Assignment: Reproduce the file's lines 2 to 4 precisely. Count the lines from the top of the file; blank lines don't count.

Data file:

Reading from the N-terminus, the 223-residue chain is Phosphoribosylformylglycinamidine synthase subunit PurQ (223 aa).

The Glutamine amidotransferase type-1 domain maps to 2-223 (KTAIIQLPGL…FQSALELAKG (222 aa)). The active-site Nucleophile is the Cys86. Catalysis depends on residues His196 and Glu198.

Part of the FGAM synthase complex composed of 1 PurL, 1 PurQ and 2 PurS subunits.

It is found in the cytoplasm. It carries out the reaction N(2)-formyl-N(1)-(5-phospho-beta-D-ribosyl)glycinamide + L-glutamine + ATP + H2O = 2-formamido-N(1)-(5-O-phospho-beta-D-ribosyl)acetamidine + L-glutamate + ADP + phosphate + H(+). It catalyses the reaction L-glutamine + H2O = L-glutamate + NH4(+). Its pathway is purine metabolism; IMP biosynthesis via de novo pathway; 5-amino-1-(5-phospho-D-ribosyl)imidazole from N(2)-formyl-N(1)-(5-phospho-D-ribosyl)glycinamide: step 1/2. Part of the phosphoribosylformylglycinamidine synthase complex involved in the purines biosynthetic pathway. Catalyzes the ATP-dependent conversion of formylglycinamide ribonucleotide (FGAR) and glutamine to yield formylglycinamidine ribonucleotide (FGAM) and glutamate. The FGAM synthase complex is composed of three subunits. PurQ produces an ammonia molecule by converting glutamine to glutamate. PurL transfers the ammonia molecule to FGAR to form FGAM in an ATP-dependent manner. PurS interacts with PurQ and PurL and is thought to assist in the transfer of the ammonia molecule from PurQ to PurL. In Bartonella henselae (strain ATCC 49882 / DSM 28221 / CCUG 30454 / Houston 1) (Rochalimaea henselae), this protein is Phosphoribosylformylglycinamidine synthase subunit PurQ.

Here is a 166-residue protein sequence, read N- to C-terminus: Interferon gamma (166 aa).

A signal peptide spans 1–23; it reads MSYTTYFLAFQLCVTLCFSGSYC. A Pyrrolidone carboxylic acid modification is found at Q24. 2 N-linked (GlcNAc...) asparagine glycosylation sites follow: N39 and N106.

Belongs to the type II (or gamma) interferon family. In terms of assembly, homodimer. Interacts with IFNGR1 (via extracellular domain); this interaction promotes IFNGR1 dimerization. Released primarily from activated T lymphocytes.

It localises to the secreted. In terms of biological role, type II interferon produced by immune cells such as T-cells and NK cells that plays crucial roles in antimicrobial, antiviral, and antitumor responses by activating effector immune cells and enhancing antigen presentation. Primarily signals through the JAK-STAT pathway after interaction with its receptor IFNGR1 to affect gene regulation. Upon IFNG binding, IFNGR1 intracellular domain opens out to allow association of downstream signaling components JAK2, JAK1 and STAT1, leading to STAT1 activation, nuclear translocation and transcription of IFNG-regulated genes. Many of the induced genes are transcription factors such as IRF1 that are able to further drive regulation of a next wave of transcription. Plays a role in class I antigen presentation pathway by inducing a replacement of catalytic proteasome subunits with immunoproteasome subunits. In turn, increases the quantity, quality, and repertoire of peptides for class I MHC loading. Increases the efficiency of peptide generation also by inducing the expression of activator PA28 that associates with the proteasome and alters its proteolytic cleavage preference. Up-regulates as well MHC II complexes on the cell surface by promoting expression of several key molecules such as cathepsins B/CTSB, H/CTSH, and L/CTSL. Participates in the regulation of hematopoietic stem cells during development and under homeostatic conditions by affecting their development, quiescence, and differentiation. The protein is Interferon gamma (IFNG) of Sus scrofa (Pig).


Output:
The Glutamine amidotransferase type-1 domain maps to 2-223 (KTAIIQLPGL…FQSALELAKG (222 aa)). The active-site Nucleophile is the Cys86. Catalysis depends on residues His196 and Glu198.

Part of the FGAM synthase complex composed of 1 PurL, 1 PurQ and 2 PurS subunits.

It is found in the cytoplasm. It carries out the reaction N(2)-formyl-N(1)-(5-phospho-beta-D-ribosyl)glycinamide + L-glutamine + ATP + H2O = 2-formamido-N(1)-(5-O-phospho-beta-D-ribosyl)acetamidine + L-glutamate + ADP + phosphate + H(+). It catalyses the reaction L-glutamine + H2O = L-glutamate + NH4(+). Its pathway is purine metabolism; IMP biosynthesis via de novo pathway; 5-amino-1-(5-phospho-D-ribosyl)imidazole from N(2)-formyl-N(1)-(5-phospho-D-ribosyl)glycinamide: step 1/2. Part of the phosphoribosylformylglycinamidine synthase complex involved in the purines biosynthetic pathway. Catalyzes the ATP-dependent conversion of formylglycinamide ribonucleotide (FGAR) and glutamine to yield formylglycinamidine ribonucleotide (FGAM) and glutamate. The FGAM synthase complex is composed of three subunits. PurQ produces an ammonia molecule by converting glutamine to glutamate. PurL transfers the ammonia molecule to FGAR to form FGAM in an ATP-dependent manner. PurS interacts with PurQ and PurL and is thought to assist in the transfer of the ammonia molecule from PurQ to PurL. In Bartonella henselae (strain ATCC 49882 / DSM 28221 / CCUG 30454 / Houston 1) (Rochalimaea henselae), this protein is Phosphoribosylformylglycinamidine synthase subunit PurQ.